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EDITORIAL: New website promotes transparency in state finances

Most campaign promises are like disappearing ink — they fade away quickly. So give state Controller Andy Matthews credit for following through on his pledge to promote transparency in state spending.

The controller serves as Nevada’s chief fiscal officer. Mr. Matthews, a former Republican state assemblyman, was elected to the office in 2022 after pledging to “be a strong voice in favor of fiscal accountability.” He told voters one of his goals was to create a website with detailed information about all state outlays.

On Tuesday, he unveiled checkbook.nv.gov. It includes a plethora of data on the state’s finances, including employee salaries, department budgets, state contract details, pension payouts, overtime pay and travel expenses. For instance, the site reveals that, so far this fiscal year, health care financing and policy ($6.77 billion) and education ($5.82 billion) have soaked up the most cash.

The site updates on a daily basis.

“This is the people’s money,” Mr. Matthews said, “and they deserve to know exactly how and where their government is spending it.”

Too many government agencies reflexively run for the shadows when the spotlight nears. It’s refreshing to see the leader of a state agency recognize that a healthy democratic republic depends on an informed citizenry.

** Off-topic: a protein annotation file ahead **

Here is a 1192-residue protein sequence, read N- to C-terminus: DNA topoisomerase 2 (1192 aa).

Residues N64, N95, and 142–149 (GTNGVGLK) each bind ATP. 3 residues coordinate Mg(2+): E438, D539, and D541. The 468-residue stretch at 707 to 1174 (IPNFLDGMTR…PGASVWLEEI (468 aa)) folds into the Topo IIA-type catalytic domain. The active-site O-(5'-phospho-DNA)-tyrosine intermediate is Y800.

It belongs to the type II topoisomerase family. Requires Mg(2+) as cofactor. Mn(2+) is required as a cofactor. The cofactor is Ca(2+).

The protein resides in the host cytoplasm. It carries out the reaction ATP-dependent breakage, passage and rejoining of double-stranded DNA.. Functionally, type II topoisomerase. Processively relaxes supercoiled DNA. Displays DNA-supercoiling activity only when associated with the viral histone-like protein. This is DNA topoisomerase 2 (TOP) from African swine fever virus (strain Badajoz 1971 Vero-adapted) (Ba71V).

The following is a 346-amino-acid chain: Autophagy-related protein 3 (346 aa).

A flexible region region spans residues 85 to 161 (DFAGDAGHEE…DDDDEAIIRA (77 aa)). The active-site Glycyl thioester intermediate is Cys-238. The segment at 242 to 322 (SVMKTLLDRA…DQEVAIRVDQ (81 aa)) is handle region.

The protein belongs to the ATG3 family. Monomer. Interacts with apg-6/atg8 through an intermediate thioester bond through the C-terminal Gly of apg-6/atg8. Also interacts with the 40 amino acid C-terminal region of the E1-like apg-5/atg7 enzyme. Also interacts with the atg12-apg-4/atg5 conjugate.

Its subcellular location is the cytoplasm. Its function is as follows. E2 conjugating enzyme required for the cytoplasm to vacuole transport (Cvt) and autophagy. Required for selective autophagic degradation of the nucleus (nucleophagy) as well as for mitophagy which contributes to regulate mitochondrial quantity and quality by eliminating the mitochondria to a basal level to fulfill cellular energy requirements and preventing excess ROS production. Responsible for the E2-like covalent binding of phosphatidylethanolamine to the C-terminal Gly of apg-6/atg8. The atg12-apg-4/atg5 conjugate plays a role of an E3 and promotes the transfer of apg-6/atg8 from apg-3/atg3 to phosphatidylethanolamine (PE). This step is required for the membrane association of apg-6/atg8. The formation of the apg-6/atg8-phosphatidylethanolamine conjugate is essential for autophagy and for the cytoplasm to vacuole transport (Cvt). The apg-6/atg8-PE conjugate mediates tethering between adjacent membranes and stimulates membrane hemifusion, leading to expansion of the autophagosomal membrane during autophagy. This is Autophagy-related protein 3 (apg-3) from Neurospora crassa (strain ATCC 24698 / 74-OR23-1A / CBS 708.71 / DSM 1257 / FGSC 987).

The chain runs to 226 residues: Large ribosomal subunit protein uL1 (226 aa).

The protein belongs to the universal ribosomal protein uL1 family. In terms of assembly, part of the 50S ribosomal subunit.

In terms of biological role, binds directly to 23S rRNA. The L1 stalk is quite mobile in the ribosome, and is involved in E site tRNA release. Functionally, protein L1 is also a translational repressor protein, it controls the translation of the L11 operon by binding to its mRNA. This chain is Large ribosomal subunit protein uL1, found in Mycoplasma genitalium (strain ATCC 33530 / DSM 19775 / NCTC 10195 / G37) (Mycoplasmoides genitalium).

“We can debate all day long over the question of bigger government or small government,” Mr. Matthews noted. “But we should all be able to agree on the need for open, transparent and accountable government.”

Indeed, the site will be educational for inquisitive Nevada taxpayers. By harnessing this financial information in one place, the site promotes government effectiveness while perhaps even increasing civic trust in state institutions. The Nevada portal also provides citizens with facts and figures that can help them become more knowledgeable about the activities of those who conduct business in their name.

The benefits of transparency work both ways. “When citizens know how governments are spending their taxes,” Laureline Saux wrote for opendatasoft.com, “they become more engaged.” And when governments open up the books, it helps them “run more efficiently.”

Nevada’s open meeting and open record laws are designed to advance good government, yet state and local bureaucracies routinely ignore such mandates. The website created by Mr. Matthews serves as yet another tool to foster openness and accountability — one that will be difficult for even reluctant agencies to subvert.

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